Chèvre (pronounced "SHEV-ruh" or sometimes simply "SHEV") is the French word for a female goat, but in the culinary arts, it refers to cheese made from goat's milk. Since goat's milk contains less lactic acid than cow's milk, people who are lactose intolerant often find they can enjoy chèvre without symptoms. Young fresh chèvre is a creamy cheese with no rind; When adding chèvre to a cheese platter, start with the youngest, softest, mildest cheese and proceed to the strongest, driest, most mature cheese. Chèvre must be at room temperature to display its full range of flavors and aromas, so take it out of the refrigerator at least 30 minutes prior to serving time.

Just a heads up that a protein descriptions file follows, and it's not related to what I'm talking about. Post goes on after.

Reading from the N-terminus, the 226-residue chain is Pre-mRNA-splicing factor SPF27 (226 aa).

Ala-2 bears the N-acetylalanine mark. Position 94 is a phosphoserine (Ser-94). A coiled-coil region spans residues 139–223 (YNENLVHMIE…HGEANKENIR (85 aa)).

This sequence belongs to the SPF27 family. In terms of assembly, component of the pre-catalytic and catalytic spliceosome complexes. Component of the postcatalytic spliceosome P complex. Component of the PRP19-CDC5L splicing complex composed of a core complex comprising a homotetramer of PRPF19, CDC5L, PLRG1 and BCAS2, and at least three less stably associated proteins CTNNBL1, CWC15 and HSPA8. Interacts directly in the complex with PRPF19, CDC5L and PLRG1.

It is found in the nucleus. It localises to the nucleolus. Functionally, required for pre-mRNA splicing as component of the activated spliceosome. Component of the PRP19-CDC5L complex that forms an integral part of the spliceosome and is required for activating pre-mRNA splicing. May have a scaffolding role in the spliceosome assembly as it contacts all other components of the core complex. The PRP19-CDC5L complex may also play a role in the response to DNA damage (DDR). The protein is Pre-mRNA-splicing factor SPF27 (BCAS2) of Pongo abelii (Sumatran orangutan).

Arguably, the best way to enjoy chèvre is on a fresh French baguettewith a glass of wine. A crisp Sauvignon pairs well with younger chèvre, and when aged, a woody chardonnay makes a good companion. A fruity red will complement a warmed goat cheese.
Chèvre softens but won't completely melt when you heat it. This makes it good to use in pasta dishes and on pizza. Depending on its age (remember, younger is softer), chèvre can be spread on crackers for making canapés, or used as an ingredient in salads.